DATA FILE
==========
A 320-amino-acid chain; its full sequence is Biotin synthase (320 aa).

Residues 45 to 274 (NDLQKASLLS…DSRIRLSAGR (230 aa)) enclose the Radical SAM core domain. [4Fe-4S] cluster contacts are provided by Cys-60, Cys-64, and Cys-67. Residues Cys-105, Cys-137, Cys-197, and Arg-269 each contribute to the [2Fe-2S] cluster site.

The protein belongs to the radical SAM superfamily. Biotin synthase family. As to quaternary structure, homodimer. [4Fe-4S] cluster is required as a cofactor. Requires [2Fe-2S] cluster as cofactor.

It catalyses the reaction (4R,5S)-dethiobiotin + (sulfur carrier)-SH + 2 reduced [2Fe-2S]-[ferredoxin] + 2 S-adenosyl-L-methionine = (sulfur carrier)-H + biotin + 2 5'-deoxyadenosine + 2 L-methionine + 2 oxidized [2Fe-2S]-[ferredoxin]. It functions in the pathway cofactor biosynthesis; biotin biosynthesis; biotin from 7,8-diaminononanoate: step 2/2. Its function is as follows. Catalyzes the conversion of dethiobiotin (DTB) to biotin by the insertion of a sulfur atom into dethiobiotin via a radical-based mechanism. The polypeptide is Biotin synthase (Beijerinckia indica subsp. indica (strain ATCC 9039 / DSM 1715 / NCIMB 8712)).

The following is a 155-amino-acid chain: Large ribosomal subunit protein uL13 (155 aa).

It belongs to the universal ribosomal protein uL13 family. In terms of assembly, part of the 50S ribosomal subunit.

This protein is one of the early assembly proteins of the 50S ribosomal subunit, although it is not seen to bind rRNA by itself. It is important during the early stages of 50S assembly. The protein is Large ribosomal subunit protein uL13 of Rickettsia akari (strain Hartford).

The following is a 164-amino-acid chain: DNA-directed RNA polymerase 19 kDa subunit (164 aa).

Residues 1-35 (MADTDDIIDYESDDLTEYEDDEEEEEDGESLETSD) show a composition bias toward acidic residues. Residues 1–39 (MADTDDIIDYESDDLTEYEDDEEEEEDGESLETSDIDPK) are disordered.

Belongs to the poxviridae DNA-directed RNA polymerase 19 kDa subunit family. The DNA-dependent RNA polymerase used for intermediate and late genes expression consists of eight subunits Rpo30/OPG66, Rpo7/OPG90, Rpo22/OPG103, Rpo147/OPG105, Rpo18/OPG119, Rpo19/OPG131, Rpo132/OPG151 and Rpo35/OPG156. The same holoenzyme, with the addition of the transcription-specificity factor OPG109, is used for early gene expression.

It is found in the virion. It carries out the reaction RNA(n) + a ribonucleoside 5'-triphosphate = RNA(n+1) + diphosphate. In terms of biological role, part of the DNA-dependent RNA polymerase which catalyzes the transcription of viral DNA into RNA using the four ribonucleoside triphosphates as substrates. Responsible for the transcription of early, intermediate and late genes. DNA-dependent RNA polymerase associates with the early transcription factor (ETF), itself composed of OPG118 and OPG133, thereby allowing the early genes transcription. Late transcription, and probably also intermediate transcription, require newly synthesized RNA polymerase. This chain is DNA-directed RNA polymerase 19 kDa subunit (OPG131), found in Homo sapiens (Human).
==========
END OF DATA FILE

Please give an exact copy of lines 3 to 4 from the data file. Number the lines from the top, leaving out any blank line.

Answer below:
The protein belongs to the radical SAM superfamily. Biotin synthase family. As to quaternary structure, homodimer. [4Fe-4S] cluster is required as a cofactor. Requires [2Fe-2S] cluster as cofactor.

It catalyses the reaction (4R,5S)-dethiobiotin + (sulfur carrier)-SH + 2 reduced [2Fe-2S]-[ferredoxin] + 2 S-adenosyl-L-methionine = (sulfur carrier)-H + biotin + 2 5'-deoxyadenosine + 2 L-methionine + 2 oxidized [2Fe-2S]-[ferredoxin]. It functions in the pathway cofactor biosynthesis; biotin biosynthesis; biotin from 7,8-diaminononanoate: step 2/2. Its function is as follows. Catalyzes the conversion of dethiobiotin (DTB) to biotin by the insertion of a sulfur atom into dethiobiotin via a radical-based mechanism. The polypeptide is Biotin synthase (Beijerinckia indica subsp. indica (strain ATCC 9039 / DSM 1715 / NCIMB 8712)).